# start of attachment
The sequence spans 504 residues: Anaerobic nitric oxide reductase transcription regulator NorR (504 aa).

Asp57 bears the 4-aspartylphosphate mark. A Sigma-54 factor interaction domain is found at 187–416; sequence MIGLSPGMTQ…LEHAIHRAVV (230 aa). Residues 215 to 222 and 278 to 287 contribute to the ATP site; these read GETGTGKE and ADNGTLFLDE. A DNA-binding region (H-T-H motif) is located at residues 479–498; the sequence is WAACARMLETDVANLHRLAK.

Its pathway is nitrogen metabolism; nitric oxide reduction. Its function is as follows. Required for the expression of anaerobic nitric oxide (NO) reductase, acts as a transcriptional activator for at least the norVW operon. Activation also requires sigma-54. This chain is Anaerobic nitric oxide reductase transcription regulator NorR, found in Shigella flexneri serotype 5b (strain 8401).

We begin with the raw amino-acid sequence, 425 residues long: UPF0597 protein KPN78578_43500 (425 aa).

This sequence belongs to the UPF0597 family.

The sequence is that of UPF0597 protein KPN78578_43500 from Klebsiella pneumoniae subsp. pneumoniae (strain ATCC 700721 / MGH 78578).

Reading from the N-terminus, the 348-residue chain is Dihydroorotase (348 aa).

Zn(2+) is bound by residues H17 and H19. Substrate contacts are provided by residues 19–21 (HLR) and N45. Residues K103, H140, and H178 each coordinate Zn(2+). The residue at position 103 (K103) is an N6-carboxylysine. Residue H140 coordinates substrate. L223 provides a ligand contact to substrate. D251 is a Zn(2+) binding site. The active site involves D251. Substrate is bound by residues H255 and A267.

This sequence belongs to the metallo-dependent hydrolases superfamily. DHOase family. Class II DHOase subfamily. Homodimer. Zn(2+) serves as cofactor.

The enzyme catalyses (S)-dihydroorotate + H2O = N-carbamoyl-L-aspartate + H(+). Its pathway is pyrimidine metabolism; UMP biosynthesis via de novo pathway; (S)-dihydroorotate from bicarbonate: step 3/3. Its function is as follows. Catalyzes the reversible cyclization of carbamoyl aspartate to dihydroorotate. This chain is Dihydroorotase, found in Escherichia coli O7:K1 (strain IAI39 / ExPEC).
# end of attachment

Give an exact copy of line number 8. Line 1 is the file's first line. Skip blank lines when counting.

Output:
Zn(2+) is bound by residues H17 and H19. Substrate contacts are provided by residues 19–21 (HLR) and N45. Residues K103, H140, and H178 each coordinate Zn(2+). The residue at position 103 (K103) is an N6-carboxylysine. Residue H140 coordinates substrate. L223 provides a ligand contact to substrate. D251 is a Zn(2+) binding site. The active site involves D251. Substrate is bound by residues H255 and A267.